The idea of “scaffolding” in education is inspired by the large scaffolds we see on construction projects. From an educational perspective, scaffolding represents the teacher giving students a temporary support system to help them accomplish a task. As students become more comfortable with each new task, scaffolding techniques are scaled down gradually, just as the scaffolds disappear from a construction site when the project nears completion. In the end, the student can accomplish the task without any assistance from the teacher.
Benefits of the Scaffolding Theory
Some of the most useful benefits of educators using the scaffolding technique in teaching include:
- Clear direction. When students begin to learn a new technique, all of the necessary steps are laid out for them in detail, thus eliminating confusion and anxiety.
- Clear expectations. Students learning through scaffolding know exactly what the teacher expects them to do from the beginning.
- Gradually increasing independence. When students are expected to perform a task entirely on their own from the beginning, they often become discouraged, especially if they don’t understand the subject matter. Scaffolding allows students to build confidence that helps them tackle more difficult tasks.
- Motivation and momentum. Scaffolding can help motivate students to succeed. As students become more proficient, they desire to learn more and more about the subject. Rather than becoming overwhelmed by a task that seems impossible, students are motivated to prove themselves.
Using Instructional Scaffolding in the Classroom
Teachers can implement scaffolding in the classroom using a variety of strategies. These are some of the most effective options:
- Tackle material in chunks. Asking students to read a large amount of material or complete several pages of math problems often leads to panic. Instead, teachers should ask students to complete a small amount of work and follow it with a review.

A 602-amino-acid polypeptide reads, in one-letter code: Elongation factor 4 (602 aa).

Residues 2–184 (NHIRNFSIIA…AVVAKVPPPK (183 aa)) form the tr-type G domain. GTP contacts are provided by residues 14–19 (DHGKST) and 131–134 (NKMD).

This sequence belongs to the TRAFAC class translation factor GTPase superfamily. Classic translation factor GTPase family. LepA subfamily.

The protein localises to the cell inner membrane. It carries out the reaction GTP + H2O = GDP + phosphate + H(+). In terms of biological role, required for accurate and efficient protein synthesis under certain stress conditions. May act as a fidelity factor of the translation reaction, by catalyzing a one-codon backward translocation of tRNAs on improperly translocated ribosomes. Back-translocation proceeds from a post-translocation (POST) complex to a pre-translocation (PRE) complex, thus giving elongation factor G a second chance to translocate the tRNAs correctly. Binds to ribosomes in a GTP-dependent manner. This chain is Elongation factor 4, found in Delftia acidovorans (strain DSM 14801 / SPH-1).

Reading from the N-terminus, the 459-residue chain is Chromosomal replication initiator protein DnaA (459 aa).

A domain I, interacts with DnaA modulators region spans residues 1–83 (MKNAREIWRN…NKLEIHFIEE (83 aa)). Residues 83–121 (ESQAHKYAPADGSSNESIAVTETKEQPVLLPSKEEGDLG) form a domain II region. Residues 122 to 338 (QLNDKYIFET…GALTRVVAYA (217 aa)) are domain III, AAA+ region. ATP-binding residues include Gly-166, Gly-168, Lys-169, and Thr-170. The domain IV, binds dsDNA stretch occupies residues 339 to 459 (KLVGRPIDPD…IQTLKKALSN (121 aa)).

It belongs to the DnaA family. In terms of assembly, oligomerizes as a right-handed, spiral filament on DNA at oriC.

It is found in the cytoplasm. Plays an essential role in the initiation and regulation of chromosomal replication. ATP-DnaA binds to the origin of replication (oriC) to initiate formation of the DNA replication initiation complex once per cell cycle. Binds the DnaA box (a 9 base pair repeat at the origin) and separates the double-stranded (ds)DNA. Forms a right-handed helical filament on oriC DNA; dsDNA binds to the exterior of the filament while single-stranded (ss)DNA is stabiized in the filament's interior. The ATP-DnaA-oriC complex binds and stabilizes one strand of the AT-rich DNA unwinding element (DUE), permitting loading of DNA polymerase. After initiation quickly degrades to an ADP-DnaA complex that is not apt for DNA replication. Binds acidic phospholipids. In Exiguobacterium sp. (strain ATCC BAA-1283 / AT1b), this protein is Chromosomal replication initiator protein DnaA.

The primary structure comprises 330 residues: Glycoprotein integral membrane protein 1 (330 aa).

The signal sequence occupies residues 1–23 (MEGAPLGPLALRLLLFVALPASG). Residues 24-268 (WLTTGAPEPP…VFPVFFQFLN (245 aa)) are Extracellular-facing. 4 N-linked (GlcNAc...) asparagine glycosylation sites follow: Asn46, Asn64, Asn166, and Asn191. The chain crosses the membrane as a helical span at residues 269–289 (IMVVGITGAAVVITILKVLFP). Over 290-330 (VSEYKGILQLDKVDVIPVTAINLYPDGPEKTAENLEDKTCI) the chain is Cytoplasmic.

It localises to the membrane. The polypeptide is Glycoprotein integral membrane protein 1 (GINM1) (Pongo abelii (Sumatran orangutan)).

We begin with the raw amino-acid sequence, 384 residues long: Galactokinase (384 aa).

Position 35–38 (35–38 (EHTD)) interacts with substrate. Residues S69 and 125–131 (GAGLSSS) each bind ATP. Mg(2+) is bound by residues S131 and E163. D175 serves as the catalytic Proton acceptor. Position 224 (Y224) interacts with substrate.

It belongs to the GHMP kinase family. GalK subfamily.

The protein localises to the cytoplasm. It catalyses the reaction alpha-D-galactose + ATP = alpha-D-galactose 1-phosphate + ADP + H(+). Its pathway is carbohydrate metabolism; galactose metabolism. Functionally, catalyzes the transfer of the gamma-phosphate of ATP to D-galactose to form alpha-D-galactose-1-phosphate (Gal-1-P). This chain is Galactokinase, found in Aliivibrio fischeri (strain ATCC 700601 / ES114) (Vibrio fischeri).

- Use visual aids. Charts and graphs are excellent scaffolding tools. Looking at visual representations of information allows students to organize and assimilate the data before putting it to use.
- Teach key vocabulary in advance. When learning new material, students may be confused by words they don’t understand. If they understand these key terms in advance, however, they can focus more on the task at hand.
- Allow students to ask questions. Letting students ask questions at regular intervals during the lesson plan helps students enhance their understanding by clearing up misconceptions when they occur, rather than at the end of the discussion.
- Make connections. Whenever possible, teachers should connect new material to students’ existing knowledge. For example, when studying division, teachers should demonstrate the connection between division and previous lessons, like multiplication.
- Use demonstrations frequently. Students learn differently, and not all students will understand a concept simply from hearing an explanation. Instead, teachers should demonstrate concepts to students as they explain them.
- Differentiate when necessary. In the beginning, all students should receive the same level of support. As students become more independent, however, instruction and support can be differentiated to meet the needs and comfort levels of each individual learner.